It’s likely you’ve seen the news articles and website posts regarding cotton swabs and how they should not be used to remove earwax from your ear canal. That’s good advice when it comes to what not to do, but what if you feel as if your ears need a little help now and then? Even though our ears are self-cleaning, sometimes earwax can build up and requires removal. Here are some safe ways to clean your ears.

1. Use warm water

Because earwax is water soluble, warm water can soften it up. You can use warm water in the shower to do this. Tilt your head to one side and run some water in your ear canal, then tilt in the opposite direction so the water flows out. Avoid getting too close to the shower head – you don’t want water to spray into your ear. In a bath, you can use a wet washcloth by squeezing it and allowing water to drip into your ear canal.

2. Use a saline solution

Sometimes a little bit of salinity in the water helps to remove earwax. It’s best to make your own solution instead of the bottled saline. Completely dissolve a teaspoon of salt in a half-cup of warm water. Soak a cotton ball in the saline solution, tilt your head and then use the saturated cotton to drip the salt water into your ear. Allow the water to stay in your ear for a few minutes, then tilt in the opposite direction to drain out the saline. Do this for each ear.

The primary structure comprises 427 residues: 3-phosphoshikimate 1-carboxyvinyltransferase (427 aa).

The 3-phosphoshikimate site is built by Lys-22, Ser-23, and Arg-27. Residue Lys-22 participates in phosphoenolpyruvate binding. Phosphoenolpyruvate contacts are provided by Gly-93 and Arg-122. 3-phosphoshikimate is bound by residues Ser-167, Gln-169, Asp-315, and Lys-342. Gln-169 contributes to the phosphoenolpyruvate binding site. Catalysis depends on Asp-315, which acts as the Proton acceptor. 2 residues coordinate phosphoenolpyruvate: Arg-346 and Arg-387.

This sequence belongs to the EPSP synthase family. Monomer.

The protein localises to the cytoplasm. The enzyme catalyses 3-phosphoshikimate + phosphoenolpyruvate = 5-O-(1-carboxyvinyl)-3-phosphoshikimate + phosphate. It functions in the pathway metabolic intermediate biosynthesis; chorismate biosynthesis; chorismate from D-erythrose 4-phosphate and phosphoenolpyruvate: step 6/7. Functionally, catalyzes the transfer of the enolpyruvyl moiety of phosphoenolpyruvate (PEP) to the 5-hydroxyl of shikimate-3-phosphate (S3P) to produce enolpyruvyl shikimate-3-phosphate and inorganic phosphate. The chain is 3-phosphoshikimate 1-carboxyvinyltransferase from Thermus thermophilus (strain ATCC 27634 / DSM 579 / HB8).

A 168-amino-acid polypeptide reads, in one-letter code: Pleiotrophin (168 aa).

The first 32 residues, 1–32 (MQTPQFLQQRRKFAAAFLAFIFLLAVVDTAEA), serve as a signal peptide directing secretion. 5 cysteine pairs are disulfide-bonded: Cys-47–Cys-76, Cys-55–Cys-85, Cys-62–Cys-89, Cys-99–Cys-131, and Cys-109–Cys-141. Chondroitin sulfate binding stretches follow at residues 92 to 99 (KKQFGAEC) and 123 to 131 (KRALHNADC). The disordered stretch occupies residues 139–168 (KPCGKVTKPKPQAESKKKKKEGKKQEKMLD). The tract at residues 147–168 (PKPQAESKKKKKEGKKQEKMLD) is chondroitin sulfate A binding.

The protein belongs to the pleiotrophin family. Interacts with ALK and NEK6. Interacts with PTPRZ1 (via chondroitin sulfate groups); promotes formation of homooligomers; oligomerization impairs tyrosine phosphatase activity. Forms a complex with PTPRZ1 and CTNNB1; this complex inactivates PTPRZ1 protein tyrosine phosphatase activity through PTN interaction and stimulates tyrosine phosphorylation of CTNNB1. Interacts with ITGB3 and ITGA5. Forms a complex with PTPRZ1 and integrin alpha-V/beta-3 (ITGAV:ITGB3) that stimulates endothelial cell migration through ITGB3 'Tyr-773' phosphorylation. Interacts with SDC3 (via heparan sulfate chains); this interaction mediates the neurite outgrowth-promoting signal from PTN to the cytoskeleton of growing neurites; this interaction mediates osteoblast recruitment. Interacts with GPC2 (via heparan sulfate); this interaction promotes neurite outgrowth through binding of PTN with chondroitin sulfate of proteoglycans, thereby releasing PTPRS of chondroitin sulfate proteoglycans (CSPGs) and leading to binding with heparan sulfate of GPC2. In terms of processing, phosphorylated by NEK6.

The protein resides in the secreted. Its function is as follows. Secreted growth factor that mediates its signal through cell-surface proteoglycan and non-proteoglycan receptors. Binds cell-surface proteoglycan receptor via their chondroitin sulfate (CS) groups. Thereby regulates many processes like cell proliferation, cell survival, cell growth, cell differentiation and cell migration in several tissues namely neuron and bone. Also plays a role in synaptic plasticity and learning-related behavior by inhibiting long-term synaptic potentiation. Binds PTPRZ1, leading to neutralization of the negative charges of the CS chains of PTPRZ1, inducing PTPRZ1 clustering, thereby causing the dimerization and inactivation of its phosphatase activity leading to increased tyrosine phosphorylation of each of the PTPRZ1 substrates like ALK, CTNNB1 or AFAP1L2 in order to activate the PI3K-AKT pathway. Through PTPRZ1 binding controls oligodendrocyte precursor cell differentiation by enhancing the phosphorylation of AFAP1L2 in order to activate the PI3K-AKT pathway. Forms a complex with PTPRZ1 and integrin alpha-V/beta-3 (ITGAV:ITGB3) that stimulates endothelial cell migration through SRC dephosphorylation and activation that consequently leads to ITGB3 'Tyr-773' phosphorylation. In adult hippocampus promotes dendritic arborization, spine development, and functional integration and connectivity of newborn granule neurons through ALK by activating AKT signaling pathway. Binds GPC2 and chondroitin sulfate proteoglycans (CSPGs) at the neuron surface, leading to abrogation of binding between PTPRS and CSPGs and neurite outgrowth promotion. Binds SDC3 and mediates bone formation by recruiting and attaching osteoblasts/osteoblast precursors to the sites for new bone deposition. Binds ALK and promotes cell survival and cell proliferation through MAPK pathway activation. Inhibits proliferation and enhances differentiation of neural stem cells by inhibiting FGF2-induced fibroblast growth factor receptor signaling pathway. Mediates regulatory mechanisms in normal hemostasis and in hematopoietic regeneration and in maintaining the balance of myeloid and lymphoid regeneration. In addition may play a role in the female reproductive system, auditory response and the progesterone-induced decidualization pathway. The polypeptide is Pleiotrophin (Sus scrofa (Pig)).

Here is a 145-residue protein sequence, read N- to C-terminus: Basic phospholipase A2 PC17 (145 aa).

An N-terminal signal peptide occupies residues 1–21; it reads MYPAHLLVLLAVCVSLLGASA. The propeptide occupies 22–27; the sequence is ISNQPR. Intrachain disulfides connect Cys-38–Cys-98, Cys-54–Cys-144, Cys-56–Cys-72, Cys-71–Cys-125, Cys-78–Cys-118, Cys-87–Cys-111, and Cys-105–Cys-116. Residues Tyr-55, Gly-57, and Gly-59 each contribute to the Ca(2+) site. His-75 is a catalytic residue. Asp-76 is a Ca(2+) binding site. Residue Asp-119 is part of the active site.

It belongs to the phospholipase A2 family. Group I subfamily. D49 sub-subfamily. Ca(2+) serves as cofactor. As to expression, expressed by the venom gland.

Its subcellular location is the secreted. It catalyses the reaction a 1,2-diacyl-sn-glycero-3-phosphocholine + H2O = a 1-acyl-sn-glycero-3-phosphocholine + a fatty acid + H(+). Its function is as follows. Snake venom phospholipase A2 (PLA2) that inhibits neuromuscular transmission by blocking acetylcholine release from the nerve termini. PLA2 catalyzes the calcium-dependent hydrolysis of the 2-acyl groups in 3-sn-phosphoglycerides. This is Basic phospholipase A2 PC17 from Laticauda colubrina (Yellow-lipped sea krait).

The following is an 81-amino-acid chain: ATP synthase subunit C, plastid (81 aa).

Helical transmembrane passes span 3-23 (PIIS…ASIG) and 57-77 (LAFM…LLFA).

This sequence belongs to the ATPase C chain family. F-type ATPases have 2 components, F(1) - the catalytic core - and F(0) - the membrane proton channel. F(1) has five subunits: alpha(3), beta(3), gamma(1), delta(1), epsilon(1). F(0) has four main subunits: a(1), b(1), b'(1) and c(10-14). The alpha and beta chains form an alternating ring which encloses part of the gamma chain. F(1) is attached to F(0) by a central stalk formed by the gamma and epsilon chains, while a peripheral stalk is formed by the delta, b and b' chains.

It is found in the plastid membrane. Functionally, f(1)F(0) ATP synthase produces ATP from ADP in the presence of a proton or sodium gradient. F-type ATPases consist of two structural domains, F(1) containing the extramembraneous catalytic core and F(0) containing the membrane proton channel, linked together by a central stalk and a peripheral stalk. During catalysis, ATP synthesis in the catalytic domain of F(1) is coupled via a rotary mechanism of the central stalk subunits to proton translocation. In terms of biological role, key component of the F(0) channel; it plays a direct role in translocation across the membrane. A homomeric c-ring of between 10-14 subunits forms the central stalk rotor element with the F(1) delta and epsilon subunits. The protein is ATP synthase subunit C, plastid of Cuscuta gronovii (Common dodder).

3. Try hydrogen peroxide

Hydrogen peroxide also works to soften earwax. You’ll want to use the kind in the brown bottle, which is three percent hydrogen peroxide. Fill a bowl with warm water and use it to warm the bottle itself. Do not use a microwave to warm the hydrogen peroxide because strong heat can turn it into plain water. If you don’t want to use the hydrogen peroxide straight, you can mix it 50-50 with warm water. Once the solution is at a comfortable temperature, use an ear dropper or cotton ball to drip it in your ear and proceed as described above.

4. Use an oil softener

Baby oil, glycerin, mineral oil and olive oil can soften earwax. Warm the oil a bit by placing the bottle in a bowl of warm water. When the oil is at a comfortable temperature, use an ear dropper to put about three or four drops in each ear. If you want to do both ears at once, use cotton balls to keep the oil from dripping out. After about 10 minutes, tilt your head to allow the oil to trickle out. Use a washcloth or cotton ball to remove any excess oil in your outer ear.

These are safe ways to clean your ears and remove earwax at home. If you have pain, odor or constant itching, you may have an earwax impaction or infection and should see a health care professional.

Additionally, before trying the above methods, don’t hesitate to reach out to your hearing provider to determine if they are necessary or recommended for your particular auditory system.